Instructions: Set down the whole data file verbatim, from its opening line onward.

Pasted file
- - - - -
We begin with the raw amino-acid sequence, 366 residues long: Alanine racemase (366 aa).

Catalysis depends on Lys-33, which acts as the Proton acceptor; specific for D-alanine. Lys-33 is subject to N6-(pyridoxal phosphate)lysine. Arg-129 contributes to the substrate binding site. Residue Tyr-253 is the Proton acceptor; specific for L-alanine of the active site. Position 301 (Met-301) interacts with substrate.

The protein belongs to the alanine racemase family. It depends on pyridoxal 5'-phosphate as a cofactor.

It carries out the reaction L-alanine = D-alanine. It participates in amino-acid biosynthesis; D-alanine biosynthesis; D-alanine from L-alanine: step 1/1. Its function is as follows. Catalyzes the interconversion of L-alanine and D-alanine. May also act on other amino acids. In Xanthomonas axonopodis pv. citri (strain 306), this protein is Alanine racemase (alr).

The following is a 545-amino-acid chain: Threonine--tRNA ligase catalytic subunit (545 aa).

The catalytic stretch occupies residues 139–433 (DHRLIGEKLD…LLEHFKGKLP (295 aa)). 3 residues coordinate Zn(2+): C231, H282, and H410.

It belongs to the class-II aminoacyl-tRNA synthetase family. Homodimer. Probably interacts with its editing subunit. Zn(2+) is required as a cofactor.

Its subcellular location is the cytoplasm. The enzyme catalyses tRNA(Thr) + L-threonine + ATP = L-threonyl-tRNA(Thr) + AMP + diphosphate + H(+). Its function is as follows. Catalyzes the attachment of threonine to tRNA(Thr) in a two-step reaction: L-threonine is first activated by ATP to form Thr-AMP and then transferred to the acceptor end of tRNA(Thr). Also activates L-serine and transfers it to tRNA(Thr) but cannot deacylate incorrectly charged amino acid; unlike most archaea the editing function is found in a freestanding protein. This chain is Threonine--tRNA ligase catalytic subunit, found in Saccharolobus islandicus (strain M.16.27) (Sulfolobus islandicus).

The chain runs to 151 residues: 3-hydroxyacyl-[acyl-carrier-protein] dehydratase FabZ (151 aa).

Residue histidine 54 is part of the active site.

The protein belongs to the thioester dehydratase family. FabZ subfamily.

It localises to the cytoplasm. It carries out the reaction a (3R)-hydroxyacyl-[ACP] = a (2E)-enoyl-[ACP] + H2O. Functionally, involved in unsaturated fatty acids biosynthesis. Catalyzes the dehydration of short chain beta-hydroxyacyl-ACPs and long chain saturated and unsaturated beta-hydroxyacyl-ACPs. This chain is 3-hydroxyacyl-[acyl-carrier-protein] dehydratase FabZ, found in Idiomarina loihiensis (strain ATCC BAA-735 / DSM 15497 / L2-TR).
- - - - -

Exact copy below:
We begin with the raw amino-acid sequence, 366 residues long: Alanine racemase (366 aa).

Catalysis depends on Lys-33, which acts as the Proton acceptor; specific for D-alanine. Lys-33 is subject to N6-(pyridoxal phosphate)lysine. Arg-129 contributes to the substrate binding site. Residue Tyr-253 is the Proton acceptor; specific for L-alanine of the active site. Position 301 (Met-301) interacts with substrate.

The protein belongs to the alanine racemase family. It depends on pyridoxal 5'-phosphate as a cofactor.

It carries out the reaction L-alanine = D-alanine. It participates in amino-acid biosynthesis; D-alanine biosynthesis; D-alanine from L-alanine: step 1/1. Its function is as follows. Catalyzes the interconversion of L-alanine and D-alanine. May also act on other amino acids. In Xanthomonas axonopodis pv. citri (strain 306), this protein is Alanine racemase (alr).

The following is a 545-amino-acid chain: Threonine--tRNA ligase catalytic subunit (545 aa).

The catalytic stretch occupies residues 139–433 (DHRLIGEKLD…LLEHFKGKLP (295 aa)). 3 residues coordinate Zn(2+): C231, H282, and H410.

It belongs to the class-II aminoacyl-tRNA synthetase family. Homodimer. Probably interacts with its editing subunit. Zn(2+) is required as a cofactor.

Its subcellular location is the cytoplasm. The enzyme catalyses tRNA(Thr) + L-threonine + ATP = L-threonyl-tRNA(Thr) + AMP + diphosphate + H(+). Its function is as follows. Catalyzes the attachment of threonine to tRNA(Thr) in a two-step reaction: L-threonine is first activated by ATP to form Thr-AMP and then transferred to the acceptor end of tRNA(Thr). Also activates L-serine and transfers it to tRNA(Thr) but cannot deacylate incorrectly charged amino acid; unlike most archaea the editing function is found in a freestanding protein. This chain is Threonine--tRNA ligase catalytic subunit, found in Saccharolobus islandicus (strain M.16.27) (Sulfolobus islandicus).

The chain runs to 151 residues: 3-hydroxyacyl-[acyl-carrier-protein] dehydratase FabZ (151 aa).

Residue histidine 54 is part of the active site.

The protein belongs to the thioester dehydratase family. FabZ subfamily.

It localises to the cytoplasm. It carries out the reaction a (3R)-hydroxyacyl-[ACP] = a (2E)-enoyl-[ACP] + H2O. Functionally, involved in unsaturated fatty acids biosynthesis. Catalyzes the dehydration of short chain beta-hydroxyacyl-ACPs and long chain saturated and unsaturated beta-hydroxyacyl-ACPs. This chain is 3-hydroxyacyl-[acyl-carrier-protein] dehydratase FabZ, found in Idiomarina loihiensis (strain ATCC BAA-735 / DSM 15497 / L2-TR).